It's a mark of the maturity of electric car technology that there is now a very fast-growing market for premium-branded luxury EVs. It was a segment created a decade ago by Tesla, but plenty of manufacturers are now desperate to be seen to be at the very forefront of it and competition is growing fierce.
Some of those manufacturers are offering a luxury angle, others more of a performance bias, some the capability and convenience of a SUV bodystyle – and some a combination of all of those things. Some cars charting here are big, others not so big. And while some come from established automotive industry powers, others are from newer and more disruptive' outfits you might not have heard of.
If you're looking for the some of the longest-legged and most usable electric cars in the world, this chart is where you'll find them. This is where Teslas do battle with Mercedes EQs, BMW i cars, Audi E-trons, and even new-groove Porsches. If you've got a bigger budget to spend on an electrically powered family car to use and rely on for any kind of trip, then, with claimed ranges of up to 400 miles and beyond, these are your main contenders.
Best Luxury Electric Cars 2023
1. BMW i7
It's a measure of the increasing preeminence of EVs that the first version of BMW's all-new 7 Series flagship to hit showrooms is the all-electric i7. Plug-in hybrids will follow in due course, but in terms of setting the tone for the future (certainly in Europe) and setting out your luxury car stand, then batteries take the lead. Yet perhaps even more significantly for the brand, the all-new seventh generation version of its range-topping saloon is the first to properly hit the luxury car bullseye and prove a real alternative to the otherwise dominant Mercedes S-Class.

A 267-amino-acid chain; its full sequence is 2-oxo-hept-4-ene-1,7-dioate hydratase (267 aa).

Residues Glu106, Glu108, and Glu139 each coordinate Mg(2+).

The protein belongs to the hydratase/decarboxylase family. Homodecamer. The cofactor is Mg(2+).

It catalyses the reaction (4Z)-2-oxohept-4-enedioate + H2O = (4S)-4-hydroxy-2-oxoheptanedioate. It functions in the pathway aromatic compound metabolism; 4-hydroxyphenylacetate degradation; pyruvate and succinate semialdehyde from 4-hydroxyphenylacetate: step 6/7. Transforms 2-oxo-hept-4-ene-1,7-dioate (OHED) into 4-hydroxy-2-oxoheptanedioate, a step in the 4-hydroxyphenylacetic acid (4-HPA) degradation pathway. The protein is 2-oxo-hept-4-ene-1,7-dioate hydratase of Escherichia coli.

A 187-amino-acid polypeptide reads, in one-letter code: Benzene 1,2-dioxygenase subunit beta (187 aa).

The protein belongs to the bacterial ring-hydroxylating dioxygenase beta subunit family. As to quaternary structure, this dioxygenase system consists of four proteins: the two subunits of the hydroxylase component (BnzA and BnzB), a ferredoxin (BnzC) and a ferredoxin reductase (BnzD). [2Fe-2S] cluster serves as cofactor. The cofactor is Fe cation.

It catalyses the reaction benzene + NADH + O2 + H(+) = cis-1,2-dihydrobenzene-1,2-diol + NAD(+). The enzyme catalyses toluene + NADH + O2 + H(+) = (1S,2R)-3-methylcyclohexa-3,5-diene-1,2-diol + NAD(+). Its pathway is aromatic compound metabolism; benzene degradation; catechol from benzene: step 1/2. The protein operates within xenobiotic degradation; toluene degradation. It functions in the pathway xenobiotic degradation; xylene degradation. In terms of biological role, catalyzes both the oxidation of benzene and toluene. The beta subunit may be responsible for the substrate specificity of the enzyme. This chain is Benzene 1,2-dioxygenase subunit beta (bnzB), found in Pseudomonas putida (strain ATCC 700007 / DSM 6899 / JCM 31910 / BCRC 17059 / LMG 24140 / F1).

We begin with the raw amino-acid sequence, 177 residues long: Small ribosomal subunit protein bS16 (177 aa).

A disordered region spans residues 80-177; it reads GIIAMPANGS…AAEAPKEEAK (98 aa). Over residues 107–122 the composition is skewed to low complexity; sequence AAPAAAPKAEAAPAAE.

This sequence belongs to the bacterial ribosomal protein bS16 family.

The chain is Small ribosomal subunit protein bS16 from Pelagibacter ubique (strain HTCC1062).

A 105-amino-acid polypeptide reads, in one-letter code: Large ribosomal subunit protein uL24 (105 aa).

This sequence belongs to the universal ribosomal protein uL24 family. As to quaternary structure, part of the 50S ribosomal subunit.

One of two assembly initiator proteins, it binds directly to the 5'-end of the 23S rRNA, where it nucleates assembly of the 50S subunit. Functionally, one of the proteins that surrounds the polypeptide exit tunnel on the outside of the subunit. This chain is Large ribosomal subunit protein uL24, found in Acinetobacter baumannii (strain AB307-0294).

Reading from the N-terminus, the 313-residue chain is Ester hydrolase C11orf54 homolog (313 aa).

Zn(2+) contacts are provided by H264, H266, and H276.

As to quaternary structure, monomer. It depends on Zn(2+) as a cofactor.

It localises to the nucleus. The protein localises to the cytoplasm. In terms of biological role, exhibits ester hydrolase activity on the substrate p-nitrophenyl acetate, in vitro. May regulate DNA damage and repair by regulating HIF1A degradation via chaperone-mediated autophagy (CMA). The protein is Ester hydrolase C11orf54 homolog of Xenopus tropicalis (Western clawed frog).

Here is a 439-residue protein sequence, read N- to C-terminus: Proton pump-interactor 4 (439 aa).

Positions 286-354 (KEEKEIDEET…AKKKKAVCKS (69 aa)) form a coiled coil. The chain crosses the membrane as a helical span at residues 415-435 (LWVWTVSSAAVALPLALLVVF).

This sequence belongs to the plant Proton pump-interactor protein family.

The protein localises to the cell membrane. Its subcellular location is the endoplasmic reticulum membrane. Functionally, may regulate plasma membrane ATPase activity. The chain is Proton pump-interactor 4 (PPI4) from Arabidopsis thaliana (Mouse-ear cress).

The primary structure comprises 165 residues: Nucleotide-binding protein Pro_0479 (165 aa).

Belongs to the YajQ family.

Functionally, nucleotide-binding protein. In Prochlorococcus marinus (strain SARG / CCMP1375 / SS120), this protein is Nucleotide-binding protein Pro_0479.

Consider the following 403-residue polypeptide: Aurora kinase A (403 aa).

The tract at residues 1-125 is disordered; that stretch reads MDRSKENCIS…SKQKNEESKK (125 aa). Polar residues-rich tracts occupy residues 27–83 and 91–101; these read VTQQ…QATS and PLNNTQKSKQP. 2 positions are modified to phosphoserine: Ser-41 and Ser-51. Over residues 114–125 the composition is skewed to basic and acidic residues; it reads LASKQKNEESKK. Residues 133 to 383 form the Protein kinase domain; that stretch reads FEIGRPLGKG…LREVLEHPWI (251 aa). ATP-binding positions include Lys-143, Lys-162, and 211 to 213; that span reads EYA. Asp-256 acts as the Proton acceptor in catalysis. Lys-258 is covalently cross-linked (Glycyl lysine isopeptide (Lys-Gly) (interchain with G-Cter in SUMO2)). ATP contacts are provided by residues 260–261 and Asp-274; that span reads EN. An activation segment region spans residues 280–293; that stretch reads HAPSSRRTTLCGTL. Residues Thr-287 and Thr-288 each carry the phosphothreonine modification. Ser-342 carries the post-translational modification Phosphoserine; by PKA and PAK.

One things for certain with this 7 Series - onlookers aren't going to miss your arrival. This isn't and elegant or even a particularly aesthetically appealing car, but there's no doubt the monumentally proportioned i7 attracts attention. Bluff-fronted and slab-sided it visually dominates any slab of tarmac its sits on, but if you're a plutocrat wanting to flaunt your success the car's imposing presence will only be a positive. It's even more impressive inside, although happily this is down to the beautifully crafted finish and jaw-dropping tech rather than any gaudy brashness in the design. Rich materials are used through out, while the slick screens sitting on top of the dash can be accessed using an iDrive rotary controller. For rear set passengers there's the option of an incredible drop down 31.3-inch screen, which in combination with the Bowers & Wilkins sound system delivers a drive-on rather than drive-thru cinema experience.
Like previous 7 Series models, the i7 is pretty good to drive. At nearly 2800kg it's no lightweight, while there are smaller cross channel ferries; but thanks to four-wheel steering and all-wheel drive the big BMW feels surprisingly biddable, with accurate steering, precise handling and strong grip. What's new is the big saloon's ability to waft and cosset with the best of them thanks to the engineers' clear decision to focus as much energy into delivering the ultimate soothing machine as much as the ultimate driving machine. In this regard it's helped by that twin motor set-up that provides 536bhp for ample performance, while a 102kWh battery promises 367 miles between plug sockets, at which point you can charge at up to 195kW for 106 miles of range in just 10 minutes.